In the wake of Supreme Court Associate Justice Ruth Bader Ginsburg’s death, misinformation about her life and legacy has spread. The USA TODAY Fact Check team is dedicated to verifying claims and fighting misinformation. Here’s a list of recent fact-checks related to Ginsburg:
On her life and things she said
There is no evidence to suggest Ginsburg died a year and half ago and was replaced by a body double, as she has made several public appearances in the last 18 months. The claim is false.
Ginsburg never said her seat should have been vacated when she fell ill a year ago, making that claim false. She said that she planned to work as long as she could on several occasions, and maintained that staying on the court past Barack Obama’s presidency was the right decision.
A post on social media conflates the Washington Post’s paraphrasing of Ginsburg’s words and her actual words. Her quote, about the confirmation of Judge Merrick Garland in 2016, was similar. But Ginsburg also recognized that the Senate had the power to act as it saw fit.
It’s true that Ginsburg could have retired at age 80 to give President Barack Obama the opportunity to appoint a new judge, but there is little evidence that an “ultra-progressive” jurist would have taken her place, even with a Democratic Senate majority. The claim is missing context.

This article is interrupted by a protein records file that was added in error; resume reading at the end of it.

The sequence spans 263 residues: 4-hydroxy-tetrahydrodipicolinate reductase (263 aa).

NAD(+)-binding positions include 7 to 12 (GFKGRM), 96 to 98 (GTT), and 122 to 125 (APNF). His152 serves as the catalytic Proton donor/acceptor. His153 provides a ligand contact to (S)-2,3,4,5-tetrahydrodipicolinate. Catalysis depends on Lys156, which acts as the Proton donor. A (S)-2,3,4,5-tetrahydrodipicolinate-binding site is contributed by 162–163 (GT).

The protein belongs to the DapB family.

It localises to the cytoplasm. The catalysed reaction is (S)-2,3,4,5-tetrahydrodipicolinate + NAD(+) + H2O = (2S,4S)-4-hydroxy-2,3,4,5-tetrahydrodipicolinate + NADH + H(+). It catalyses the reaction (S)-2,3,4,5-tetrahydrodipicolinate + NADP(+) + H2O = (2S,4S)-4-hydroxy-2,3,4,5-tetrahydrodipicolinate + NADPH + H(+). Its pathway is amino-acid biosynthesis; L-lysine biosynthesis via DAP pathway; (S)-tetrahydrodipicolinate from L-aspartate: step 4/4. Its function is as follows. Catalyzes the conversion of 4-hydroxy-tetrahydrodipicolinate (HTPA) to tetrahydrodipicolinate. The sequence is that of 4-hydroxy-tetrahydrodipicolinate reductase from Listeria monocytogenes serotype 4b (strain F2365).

It only took 42 days from the time the Senate received Ginsburg’s nomination until her confirmation vote, but it was not an election year. President Bill Clinton was elected in 1992, and Ginsburg was nominated in 1993.
On her record
Calling Ginsburg “anti-Indian,” as a viral post does, is missing context. She authored a heavily criticized decision in Sherril v. Oneida that denied tribal sovereignty, but she also authored opinions that affirmed tribal law.
Ginsburg’s reports from the 1970s were advocating for more gender-neutral language in federal law, not to lower the age of consent. To claim otherwise is false.
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This article originally appeared on USA TODAY: Fact check: What’s true and what’s false about Ruth Bader Ginsburg